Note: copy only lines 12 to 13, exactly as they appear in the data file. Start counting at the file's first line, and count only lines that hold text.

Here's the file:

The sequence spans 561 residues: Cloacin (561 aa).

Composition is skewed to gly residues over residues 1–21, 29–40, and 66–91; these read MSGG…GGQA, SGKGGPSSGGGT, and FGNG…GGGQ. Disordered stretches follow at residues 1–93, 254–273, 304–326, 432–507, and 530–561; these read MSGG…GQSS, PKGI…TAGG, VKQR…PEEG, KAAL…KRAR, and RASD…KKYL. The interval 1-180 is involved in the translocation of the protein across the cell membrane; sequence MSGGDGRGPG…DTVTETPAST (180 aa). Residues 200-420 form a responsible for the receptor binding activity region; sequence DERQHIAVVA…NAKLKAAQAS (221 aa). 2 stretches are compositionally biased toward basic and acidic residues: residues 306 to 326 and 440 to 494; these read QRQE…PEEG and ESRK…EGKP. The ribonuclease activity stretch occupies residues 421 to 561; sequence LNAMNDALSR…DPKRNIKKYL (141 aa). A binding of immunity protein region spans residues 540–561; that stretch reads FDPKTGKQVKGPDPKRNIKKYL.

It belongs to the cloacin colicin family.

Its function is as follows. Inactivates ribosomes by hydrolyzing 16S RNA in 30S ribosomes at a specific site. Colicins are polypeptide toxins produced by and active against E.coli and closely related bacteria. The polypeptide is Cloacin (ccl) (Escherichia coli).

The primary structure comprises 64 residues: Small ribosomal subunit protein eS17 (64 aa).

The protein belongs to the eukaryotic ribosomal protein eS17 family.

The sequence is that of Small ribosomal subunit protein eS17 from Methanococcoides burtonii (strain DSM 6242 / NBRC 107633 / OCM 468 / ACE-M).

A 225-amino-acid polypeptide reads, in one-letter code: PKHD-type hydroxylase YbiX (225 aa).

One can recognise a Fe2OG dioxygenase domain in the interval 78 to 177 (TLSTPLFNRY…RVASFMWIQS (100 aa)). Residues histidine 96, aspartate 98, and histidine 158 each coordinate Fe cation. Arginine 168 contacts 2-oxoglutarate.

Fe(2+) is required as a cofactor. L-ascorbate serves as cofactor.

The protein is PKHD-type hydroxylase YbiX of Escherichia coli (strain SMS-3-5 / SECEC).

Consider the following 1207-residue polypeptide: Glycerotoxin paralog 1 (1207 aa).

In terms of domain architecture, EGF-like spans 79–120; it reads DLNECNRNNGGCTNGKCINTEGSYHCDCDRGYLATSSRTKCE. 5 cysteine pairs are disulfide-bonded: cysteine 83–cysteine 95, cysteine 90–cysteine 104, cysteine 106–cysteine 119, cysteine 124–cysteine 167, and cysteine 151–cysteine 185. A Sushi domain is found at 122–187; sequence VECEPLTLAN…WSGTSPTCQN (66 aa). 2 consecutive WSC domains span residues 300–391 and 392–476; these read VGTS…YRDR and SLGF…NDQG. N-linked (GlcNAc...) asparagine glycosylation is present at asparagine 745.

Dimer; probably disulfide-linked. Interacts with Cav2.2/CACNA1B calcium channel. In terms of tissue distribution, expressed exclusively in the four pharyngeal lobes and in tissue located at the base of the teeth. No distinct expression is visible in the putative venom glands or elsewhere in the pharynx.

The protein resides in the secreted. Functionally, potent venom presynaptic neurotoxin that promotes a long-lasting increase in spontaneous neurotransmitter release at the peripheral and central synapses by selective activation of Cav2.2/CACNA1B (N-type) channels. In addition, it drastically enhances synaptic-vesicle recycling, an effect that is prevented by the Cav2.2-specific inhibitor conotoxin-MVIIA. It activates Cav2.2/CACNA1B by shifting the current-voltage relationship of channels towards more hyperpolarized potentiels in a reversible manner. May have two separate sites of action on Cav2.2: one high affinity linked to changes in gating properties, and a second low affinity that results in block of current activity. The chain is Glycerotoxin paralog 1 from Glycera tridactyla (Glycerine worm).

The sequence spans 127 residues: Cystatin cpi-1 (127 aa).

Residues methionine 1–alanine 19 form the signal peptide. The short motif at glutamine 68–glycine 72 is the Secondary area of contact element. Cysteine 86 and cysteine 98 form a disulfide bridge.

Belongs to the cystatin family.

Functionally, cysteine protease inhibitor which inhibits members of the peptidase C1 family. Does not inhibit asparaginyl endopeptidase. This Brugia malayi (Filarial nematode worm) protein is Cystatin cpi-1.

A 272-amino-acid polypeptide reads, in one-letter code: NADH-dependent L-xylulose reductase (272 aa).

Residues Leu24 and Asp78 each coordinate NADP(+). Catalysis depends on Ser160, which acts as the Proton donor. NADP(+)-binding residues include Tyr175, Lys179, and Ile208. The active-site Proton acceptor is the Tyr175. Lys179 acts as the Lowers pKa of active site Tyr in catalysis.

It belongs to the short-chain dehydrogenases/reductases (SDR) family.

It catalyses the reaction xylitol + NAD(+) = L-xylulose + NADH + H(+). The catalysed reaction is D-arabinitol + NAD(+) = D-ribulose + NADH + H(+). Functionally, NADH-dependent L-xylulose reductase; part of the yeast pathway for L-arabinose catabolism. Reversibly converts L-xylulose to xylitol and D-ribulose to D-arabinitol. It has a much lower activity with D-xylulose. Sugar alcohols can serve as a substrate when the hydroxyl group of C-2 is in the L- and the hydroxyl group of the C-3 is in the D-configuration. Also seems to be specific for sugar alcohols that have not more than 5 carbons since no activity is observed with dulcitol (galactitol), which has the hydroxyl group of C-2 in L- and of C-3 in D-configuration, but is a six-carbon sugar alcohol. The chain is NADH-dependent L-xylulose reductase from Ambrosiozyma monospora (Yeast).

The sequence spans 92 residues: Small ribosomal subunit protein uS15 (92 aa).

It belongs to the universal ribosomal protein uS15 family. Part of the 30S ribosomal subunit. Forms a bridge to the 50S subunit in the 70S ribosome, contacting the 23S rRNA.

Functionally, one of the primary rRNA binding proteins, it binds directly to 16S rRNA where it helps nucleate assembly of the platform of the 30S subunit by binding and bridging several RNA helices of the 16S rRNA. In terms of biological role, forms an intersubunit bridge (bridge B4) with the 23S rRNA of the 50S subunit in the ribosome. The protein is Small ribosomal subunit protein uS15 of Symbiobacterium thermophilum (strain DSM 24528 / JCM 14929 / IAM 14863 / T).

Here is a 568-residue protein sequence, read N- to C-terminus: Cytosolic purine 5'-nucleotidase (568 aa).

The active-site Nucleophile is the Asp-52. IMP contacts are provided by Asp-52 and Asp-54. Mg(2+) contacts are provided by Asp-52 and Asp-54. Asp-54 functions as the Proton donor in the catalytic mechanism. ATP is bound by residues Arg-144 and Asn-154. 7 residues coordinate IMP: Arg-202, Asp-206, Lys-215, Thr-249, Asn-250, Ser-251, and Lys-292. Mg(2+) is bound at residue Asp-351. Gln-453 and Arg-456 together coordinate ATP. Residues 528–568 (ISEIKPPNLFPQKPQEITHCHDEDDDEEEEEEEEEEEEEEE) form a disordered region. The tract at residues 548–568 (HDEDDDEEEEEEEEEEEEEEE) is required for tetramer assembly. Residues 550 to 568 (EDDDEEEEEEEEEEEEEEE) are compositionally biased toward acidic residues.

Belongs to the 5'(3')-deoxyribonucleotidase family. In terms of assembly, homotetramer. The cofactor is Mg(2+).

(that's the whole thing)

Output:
Consider the following 1207-residue polypeptide: Glycerotoxin paralog 1 (1207 aa).

In terms of domain architecture, EGF-like spans 79–120; it reads DLNECNRNNGGCTNGKCINTEGSYHCDCDRGYLATSSRTKCE. 5 cysteine pairs are disulfide-bonded: cysteine 83–cysteine 95, cysteine 90–cysteine 104, cysteine 106–cysteine 119, cysteine 124–cysteine 167, and cysteine 151–cysteine 185. A Sushi domain is found at 122–187; sequence VECEPLTLAN…WSGTSPTCQN (66 aa). 2 consecutive WSC domains span residues 300–391 and 392–476; these read VGTS…YRDR and SLGF…NDQG. N-linked (GlcNAc...) asparagine glycosylation is present at asparagine 745.